Parenting Philosophy

Equal Physical Shared Parenting Advocacy

Helping Kids See more of Dad Since Before it Became Popular.

“Shared Parenting means that a child has a right to equal access and opportunity with both parents, the right to be guided and nurtured by both parents, the right to have major decisions made by application of both parent’s wisdom, judgment and experience. The child does not forfeit these rights when the parents divorce.”

Click here to read our proposed legal definition of Shared Parenting.

“One of the most powerful shocks of the Middle Passage is the collapse of our tacit contract with the universe – the assumption that if we act correctly, if we are of good heart and intentions, things will work out. We assume a reciprocity with the universe. If we do our part the universe will comply. Many ancient stories, including the Book of Job, painfully reveal the fact that there is no such contract, and everyone who goes through the Middle Passage is made aware of it. No one sets out upon the marital barque, for example, without high hopes and good intentions, however uncertain the compass and shifting the tides. When one stands amid the rubble of a partnership, then one has not only lost the relationship, but also, the whole world view.” 
– James Hollis

When the marital barque breaks up on the shoals of life, the law takes its predetermined course, and lawyers can effect the “legal” direction of that course only so much on issues of money and property. But in the area of the rights of children to keep two parents equally in their lives, your choice of lawyer might make all the difference. Historically mothers’ lawyers all too easily turned fathers into “every other weekend” visitors in the lives of their children. Know the personal views of your lawyer. Will they just as easily act against shared parenting as for it?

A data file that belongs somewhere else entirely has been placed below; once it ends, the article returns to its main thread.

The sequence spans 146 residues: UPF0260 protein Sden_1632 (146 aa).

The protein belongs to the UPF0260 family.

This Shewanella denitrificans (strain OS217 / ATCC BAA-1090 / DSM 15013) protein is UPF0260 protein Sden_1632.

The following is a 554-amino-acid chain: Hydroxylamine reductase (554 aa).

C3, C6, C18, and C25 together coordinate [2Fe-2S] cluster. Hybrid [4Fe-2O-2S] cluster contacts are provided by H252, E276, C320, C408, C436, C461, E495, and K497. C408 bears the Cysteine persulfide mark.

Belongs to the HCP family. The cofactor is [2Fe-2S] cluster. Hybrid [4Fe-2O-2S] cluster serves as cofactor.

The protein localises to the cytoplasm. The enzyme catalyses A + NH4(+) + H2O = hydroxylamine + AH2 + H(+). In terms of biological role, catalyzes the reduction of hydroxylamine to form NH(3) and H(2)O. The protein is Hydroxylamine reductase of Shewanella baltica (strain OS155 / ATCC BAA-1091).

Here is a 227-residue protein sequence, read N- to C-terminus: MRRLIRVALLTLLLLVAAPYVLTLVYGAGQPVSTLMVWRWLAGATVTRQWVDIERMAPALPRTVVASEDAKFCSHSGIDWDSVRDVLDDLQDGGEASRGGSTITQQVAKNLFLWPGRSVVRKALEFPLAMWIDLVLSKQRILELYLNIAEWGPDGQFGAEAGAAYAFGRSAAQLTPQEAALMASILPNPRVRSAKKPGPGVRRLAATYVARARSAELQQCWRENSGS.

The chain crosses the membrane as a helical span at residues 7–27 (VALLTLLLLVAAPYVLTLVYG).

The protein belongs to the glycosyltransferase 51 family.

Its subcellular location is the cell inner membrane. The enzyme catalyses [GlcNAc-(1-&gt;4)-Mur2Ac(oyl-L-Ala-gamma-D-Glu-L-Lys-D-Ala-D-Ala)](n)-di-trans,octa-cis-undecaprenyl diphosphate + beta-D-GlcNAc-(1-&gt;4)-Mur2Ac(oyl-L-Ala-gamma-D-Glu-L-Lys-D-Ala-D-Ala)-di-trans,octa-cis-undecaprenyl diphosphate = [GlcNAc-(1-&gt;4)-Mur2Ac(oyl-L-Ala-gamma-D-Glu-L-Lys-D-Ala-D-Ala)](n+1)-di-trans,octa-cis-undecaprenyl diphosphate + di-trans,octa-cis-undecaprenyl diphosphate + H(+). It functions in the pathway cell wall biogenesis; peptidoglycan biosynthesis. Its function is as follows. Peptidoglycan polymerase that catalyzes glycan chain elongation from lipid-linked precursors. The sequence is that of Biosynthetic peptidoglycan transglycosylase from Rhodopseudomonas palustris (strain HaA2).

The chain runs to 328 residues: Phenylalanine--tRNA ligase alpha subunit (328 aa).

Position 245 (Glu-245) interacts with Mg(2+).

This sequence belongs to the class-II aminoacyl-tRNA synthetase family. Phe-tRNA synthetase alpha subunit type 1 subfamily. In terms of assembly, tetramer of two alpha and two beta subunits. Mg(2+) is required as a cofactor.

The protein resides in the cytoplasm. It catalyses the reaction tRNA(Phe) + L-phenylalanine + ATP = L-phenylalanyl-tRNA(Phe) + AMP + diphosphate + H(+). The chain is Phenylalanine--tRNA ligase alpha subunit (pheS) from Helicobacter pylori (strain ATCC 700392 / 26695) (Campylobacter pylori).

“But the times they are a changing.”

Like many men of my generation, I got caught up on campus in the 1960s working for the beginnings of what developed into the modern woman’s movement. For the next couple of decades I remained unaware of or ignored the negative effects modern society ( a new strident victim feminism ) was having on men and children.

While the woman’s movement has successfully advanced their issues onto the public stage, men have only recently begun “coming together to face the mid-life truths of stressful lives; personal isolation; numbing addictions; hidden emotional wounds; and confusion about manhood, money and happiness.” 
– (John C. Robinson)

Men are now becoming more and more successful in articulating their own perspective. And what they see is the “victim” feminists strongly resisting changes to the law as it relates to shared parenting.

It is these men I want to help (or the rare mother whose children are primarily with their father and are being denied a meaningful relationship with her).

In simple terms it can be said that the role of the mother over time has been grounded in biology. The role of the father, however, to a much larger extent, has been a learned behavior determined by economic and cultural dictates of a particular society at a particular time in its evolution. Fathers have and do play different roles in different societies in relation to nurturing and raising children. The radical changes in North American society over the past fifty years have shattered many social conventions, not the least of which has been the once sacred institution of marriage. For over a hundred years male lawyers, judges and legislators have conspired against their own sex when they helped create and sustain the myth that men were poor nurturers, had fewer feelings, shouldn’t show what feelings and emotions they did have, were good mainly for sweat and toil, and that women were all things loving and nurturing and the only gender capable of parenting children properly. Changing societal, economic and cultural views of “fatherhood” are causing cracks in that myth.